I am reading Sara Gruen’s Ape House a story about (wo)man’s interaction with our closest ancestors, apes. It has me contemplating this connection between human and other animal and what animals, domestic or wild, mean to us in our everyday lives. Admittedly, I hate to take my children to zoos and aquariums. I recognize the educational value of exposing them to different species of animal they otherwise would not encounter, and yet my heart drops when I see those animals enclosed living a life that is so unnatural to them.
Ape House is an intriguing book about this (wo)man-ape connection and the heartwrenching choices “civilization” makes that exploit and harm animals. There is so much material here that can lead us to contemplate the ethics of our lives – from the food we choose to eat, the products we buy (that may or may not have been in contact with questionable scientific research) the way we treat our domesticated animals and the choices we make for how to teach our children about wild animals. There are no easy solutions or answers here – when human advancement has sometimes been predicated on this subjugation – and maybe this book simplifies the discussion a little too much. We can only do our best in contemplating ethical choices.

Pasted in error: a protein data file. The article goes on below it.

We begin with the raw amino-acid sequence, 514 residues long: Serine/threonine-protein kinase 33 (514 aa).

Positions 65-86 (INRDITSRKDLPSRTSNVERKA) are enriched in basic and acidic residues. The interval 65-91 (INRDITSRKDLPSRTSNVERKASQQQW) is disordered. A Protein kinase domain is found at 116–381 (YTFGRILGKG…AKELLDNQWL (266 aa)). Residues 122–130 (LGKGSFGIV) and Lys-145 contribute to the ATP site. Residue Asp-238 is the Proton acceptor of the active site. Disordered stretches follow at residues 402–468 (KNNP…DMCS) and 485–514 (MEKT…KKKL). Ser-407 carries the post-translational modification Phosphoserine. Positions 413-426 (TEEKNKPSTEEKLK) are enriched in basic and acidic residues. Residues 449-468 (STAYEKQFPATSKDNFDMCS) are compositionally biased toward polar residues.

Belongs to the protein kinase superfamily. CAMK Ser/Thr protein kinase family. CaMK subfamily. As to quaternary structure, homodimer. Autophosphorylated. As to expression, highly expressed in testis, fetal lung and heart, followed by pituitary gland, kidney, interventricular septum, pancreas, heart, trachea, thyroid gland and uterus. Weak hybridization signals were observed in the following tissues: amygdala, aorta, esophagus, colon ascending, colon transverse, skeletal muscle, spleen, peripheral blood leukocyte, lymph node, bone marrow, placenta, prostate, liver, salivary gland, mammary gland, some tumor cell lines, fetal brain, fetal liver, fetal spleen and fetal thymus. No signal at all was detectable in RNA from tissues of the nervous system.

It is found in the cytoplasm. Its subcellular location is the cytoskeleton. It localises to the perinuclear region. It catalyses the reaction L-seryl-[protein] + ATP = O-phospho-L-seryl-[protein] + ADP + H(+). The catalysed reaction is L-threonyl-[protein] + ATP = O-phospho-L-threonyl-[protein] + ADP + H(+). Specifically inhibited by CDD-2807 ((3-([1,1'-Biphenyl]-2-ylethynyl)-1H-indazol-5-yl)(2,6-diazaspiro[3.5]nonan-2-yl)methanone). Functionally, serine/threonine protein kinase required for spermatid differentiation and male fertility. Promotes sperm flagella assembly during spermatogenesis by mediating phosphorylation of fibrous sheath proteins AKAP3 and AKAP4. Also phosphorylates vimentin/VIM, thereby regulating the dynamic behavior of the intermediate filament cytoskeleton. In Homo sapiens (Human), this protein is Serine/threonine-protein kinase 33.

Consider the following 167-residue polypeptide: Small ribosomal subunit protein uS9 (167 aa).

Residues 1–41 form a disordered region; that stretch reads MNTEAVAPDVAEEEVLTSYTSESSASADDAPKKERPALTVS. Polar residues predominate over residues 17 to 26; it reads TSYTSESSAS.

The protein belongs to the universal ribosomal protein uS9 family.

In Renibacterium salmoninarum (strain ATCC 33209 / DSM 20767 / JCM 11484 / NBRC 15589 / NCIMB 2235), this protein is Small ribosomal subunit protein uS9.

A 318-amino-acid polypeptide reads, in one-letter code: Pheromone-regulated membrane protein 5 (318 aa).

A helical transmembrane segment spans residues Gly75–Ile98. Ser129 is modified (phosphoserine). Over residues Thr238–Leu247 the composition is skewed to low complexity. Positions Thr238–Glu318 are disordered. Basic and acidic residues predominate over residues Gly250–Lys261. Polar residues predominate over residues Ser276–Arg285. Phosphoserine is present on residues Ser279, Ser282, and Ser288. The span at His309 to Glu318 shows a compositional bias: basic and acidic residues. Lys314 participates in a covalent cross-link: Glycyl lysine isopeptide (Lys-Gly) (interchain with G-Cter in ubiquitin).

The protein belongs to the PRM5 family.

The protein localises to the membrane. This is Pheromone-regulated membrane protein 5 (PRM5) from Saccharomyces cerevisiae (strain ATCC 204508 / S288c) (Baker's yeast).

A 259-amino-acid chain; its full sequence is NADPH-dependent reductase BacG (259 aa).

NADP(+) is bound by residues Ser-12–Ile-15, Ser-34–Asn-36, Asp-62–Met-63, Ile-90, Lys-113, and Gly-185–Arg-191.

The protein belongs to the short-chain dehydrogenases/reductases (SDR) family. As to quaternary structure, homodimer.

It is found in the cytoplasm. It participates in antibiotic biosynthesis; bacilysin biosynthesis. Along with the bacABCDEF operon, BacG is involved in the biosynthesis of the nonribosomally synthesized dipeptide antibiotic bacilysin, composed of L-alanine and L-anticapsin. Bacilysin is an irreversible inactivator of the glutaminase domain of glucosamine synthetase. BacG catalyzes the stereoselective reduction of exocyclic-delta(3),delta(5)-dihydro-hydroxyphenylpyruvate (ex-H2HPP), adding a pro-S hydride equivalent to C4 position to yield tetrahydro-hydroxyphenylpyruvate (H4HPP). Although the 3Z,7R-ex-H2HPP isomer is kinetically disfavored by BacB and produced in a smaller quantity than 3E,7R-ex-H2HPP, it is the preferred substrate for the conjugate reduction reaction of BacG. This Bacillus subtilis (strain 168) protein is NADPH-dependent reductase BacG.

For now, for my part, I will make sure my best friend (who is a bit under the weather as I write this) remains happy and content. I will try (harder) to squeeze in that evening walk. I will continue to ask myself important questions about living, ethically.